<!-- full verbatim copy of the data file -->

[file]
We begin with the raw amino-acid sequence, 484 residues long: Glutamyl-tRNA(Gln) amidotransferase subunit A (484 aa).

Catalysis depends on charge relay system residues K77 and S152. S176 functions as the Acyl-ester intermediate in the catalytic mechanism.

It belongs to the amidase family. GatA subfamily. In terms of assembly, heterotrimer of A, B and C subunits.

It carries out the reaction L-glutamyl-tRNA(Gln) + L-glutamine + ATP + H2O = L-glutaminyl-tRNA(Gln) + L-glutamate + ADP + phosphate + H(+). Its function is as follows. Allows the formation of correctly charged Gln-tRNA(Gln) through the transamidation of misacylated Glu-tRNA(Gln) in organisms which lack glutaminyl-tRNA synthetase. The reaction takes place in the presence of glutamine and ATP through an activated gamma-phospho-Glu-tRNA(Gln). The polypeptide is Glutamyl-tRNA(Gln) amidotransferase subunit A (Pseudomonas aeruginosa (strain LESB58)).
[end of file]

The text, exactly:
We begin with the raw amino-acid sequence, 484 residues long: Glutamyl-tRNA(Gln) amidotransferase subunit A (484 aa).

Catalysis depends on charge relay system residues K77 and S152. S176 functions as the Acyl-ester intermediate in the catalytic mechanism.

It belongs to the amidase family. GatA subfamily. In terms of assembly, heterotrimer of A, B and C subunits.

It carries out the reaction L-glutamyl-tRNA(Gln) + L-glutamine + ATP + H2O = L-glutaminyl-tRNA(Gln) + L-glutamate + ADP + phosphate + H(+). Its function is as follows. Allows the formation of correctly charged Gln-tRNA(Gln) through the transamidation of misacylated Glu-tRNA(Gln) in organisms which lack glutaminyl-tRNA synthetase. The reaction takes place in the presence of glutamine and ATP through an activated gamma-phospho-Glu-tRNA(Gln). The polypeptide is Glutamyl-tRNA(Gln) amidotransferase subunit A (Pseudomonas aeruginosa (strain LESB58)).